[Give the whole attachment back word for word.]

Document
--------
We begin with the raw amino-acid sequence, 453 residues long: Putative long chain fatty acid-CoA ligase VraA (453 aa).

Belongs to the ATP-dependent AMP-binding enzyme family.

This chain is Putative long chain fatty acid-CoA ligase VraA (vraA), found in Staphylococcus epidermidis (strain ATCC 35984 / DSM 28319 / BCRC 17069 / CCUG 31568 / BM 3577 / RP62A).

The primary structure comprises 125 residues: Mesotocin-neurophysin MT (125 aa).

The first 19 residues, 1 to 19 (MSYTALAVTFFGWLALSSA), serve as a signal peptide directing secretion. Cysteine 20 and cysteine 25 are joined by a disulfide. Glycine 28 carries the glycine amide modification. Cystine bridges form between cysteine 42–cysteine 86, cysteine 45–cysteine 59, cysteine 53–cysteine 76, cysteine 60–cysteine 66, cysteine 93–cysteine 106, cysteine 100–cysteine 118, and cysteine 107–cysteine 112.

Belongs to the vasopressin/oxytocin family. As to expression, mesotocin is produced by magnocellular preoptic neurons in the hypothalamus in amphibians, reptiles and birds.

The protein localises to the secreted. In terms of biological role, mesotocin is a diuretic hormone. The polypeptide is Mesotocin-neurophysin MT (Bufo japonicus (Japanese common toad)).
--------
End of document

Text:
We begin with the raw amino-acid sequence, 453 residues long: Putative long chain fatty acid-CoA ligase VraA (453 aa).

Belongs to the ATP-dependent AMP-binding enzyme family.

This chain is Putative long chain fatty acid-CoA ligase VraA (vraA), found in Staphylococcus epidermidis (strain ATCC 35984 / DSM 28319 / BCRC 17069 / CCUG 31568 / BM 3577 / RP62A).

The primary structure comprises 125 residues: Mesotocin-neurophysin MT (125 aa).

The first 19 residues, 1 to 19 (MSYTALAVTFFGWLALSSA), serve as a signal peptide directing secretion. Cysteine 20 and cysteine 25 are joined by a disulfide. Glycine 28 carries the glycine amide modification. Cystine bridges form between cysteine 42–cysteine 86, cysteine 45–cysteine 59, cysteine 53–cysteine 76, cysteine 60–cysteine 66, cysteine 93–cysteine 106, cysteine 100–cysteine 118, and cysteine 107–cysteine 112.

Belongs to the vasopressin/oxytocin family. As to expression, mesotocin is produced by magnocellular preoptic neurons in the hypothalamus in amphibians, reptiles and birds.

The protein localises to the secreted. In terms of biological role, mesotocin is a diuretic hormone. The polypeptide is Mesotocin-neurophysin MT (Bufo japonicus (Japanese common toad)).